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An Institution Brick & Mortar Store Closing In Massachusetts

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Posted 10/04/2019   3:57 pm  Show Profile Check 51studebaker's eBay Listings Bookmark this reply Add 51studebaker to your friends list  Get a Link to this Reply

Quote:
...I still miss the human contact...


Agreed, this is one lesson that I never seem to be able to learn.

I miss face-to-face socializing with others, so I go out for a while and socialize, then I realize why I enjoy staying home.

Even shopping seems to jerk me back to reality. The other day we (wife and I) went to a local furniture store to purchase two new recliner chairs for the media room. Since we previously were a small retail store owners, we try to support the small B&M stores and avoid big box stores.

We walk onto a large show room floor and start looking around. Instead of walking to us, greeting us, and understanding why we were there...a person shouts across the length of the show room floor 'Can I help you?'.

Sales 101 - Never open with 'yes/no' question. More times than not the customer will reply 'no' which pretty much ends the conversation. Instead always start with an open ended question like 'How are you?' or 'what are you looking for today?'. Obviously this person, who was a store owners family member, was not interested in making a sale that day.

It does not matter if you are an online store or a local store, you cannot become burned out and stop doing customer service. I think that online transactions support a bit more distance between a buyer and seller but the most successful business owners will be the ones who provide great customer service.
Don
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Posted 10/04/2019   10:04 pm  Show Profile Check docgfd's eBay Listings Bookmark this reply Add docgfd to your friends list  Get a Link to this Reply
Here's another nostalgia tidbit that can't be gotten off of the net and this one may seem a bit...odd, but its real. John Lawson's stamp shoppe in Knightsbridge, London was relatively small. As soon as you walked through the doorway, you were immediately greeted by a counter that could seat 4 or 5 collectors. On the other side, John, who would be wearing a tie and vest as was the (nice) custom back then, was surrounded by floor-to-ceiling shelves filled with albums and stockbooks from which one could shop. John's desk was near the back where he would sit and puff away on one of his cigars when it wasn't busy. OK so here's the odd part. Any of us who have been surrounded by old albums like in this store, or have even bought older collections, must be aware of how that old paper smells. I don't mean a moldy smell or maybe not even a 'musty one,' but old paper has its own intoxicating aroma. Add the smell of John's cigar to the mix and I so wish I could smell that exact combination again.
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Posted 10/04/2019   10:26 pm  Show Profile Bookmark this reply Add Bud to your friends list  Get a Link to this Reply
Don's comment about the furniture store visit reminds me that we have a service economy, the service pretty much sucks. Another reason I miss our old coin and stamp store in the local strip mall. Perhaps I romanticize my memories a bit, but not too much, I think.
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Posted 10/05/2019   12:03 am  Show Profile Bookmark this reply Add rismoney to your friends list  Get a Link to this Reply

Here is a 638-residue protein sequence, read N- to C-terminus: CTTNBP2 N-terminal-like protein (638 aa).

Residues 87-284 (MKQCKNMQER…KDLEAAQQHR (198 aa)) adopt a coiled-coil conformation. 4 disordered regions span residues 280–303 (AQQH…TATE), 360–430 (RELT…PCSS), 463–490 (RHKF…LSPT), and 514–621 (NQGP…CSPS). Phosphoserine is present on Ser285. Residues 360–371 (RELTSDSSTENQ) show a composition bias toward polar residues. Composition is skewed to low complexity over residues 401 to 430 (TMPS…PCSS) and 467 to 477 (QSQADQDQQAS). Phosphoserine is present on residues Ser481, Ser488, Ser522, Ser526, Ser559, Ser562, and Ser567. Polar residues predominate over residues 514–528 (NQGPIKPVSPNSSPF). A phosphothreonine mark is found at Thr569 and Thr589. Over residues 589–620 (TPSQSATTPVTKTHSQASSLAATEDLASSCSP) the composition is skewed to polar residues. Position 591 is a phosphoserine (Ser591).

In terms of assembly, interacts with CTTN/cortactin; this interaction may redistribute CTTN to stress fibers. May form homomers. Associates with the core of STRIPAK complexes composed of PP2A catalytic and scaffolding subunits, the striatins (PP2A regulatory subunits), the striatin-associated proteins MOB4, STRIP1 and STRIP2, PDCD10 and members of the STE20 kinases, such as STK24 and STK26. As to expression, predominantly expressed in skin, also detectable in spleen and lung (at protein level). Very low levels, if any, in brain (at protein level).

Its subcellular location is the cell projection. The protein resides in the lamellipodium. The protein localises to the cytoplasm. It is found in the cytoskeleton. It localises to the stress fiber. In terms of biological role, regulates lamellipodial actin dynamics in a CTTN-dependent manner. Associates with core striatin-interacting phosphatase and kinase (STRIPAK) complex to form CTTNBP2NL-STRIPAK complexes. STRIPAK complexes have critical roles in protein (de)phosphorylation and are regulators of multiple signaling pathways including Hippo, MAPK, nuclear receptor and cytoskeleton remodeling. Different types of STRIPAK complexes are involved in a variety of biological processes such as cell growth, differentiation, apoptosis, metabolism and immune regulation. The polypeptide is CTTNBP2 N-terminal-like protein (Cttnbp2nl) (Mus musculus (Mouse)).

I have a local stamp and coin store in my neighborhood. I've been inside a couple of times and don't think they actually sell stamps. I bought some Vario pages once. I think it's some kind of gold/silver arb shop at this point.

The folks that work in there are just like at that furniture store, asking "whatdya want" in Brooklyn to Long Island NY stereotypical speak. No displays, no stamps in counters. Just a disheveled mess of albums stacked and collectibles strewn about. Not sure if those albums are for looking at, are just a storeowners hoard spillover or a recent acquisition. The whole experience, particularly as an introvert makes me uncomfortable to go back in there. The people who work there stare at you, like I'm the freak for walking in. What do I want? Whatdya got? Why's this place a mess? You're the freaks owning a weird stamp shop without stamps in 2019.

At the other end, I walked into the lone stamp shop in NYC and completely the opposite. While I didn't know what to do when I entered the door, they asked me if I wanted to see stamps. I was like sure! They asked me about my areas of interest and pulled books off their shelves with tons of stamps inside dealer sleeves. I didn't buy anything that day beyond some supplies as well, but it was a solid experience.

Nothing like the experience of walking up to a Gimbels counter 35 years ago, a Nassau St shop, or the local guy in my neighborhood who loved seeing kids come in and subsequently gave a few cheap stamps with every order for free.

Unscrupulous dealers were abound but this wasn't fully realized until later.

I do think stamp stores could make a comeback, but the ones I've seen are not doing new collectors any service. It needs to be more Apple Store (modern, high tech showrooms, with ppl) and less Sears (run down, broken treadmills, and no help around)




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Edited by rismoney - 10/05/2019 12:10 am
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Posted 10/05/2019   01:09 am  Show Profile Bookmark this reply Add ikeyPikey to your friends list  Get a Link to this Reply

Quote:
... But, I'll tell ya what, you write the code so SCF can send a donut (I prefer jelly) and a steaming hot cup of coffee (light, no sugar) through my laptop to help create that ole tyme stamp store feeling, and I'll become a true believer !...


So, you want a [DONUT] button next to the [DONATE] button?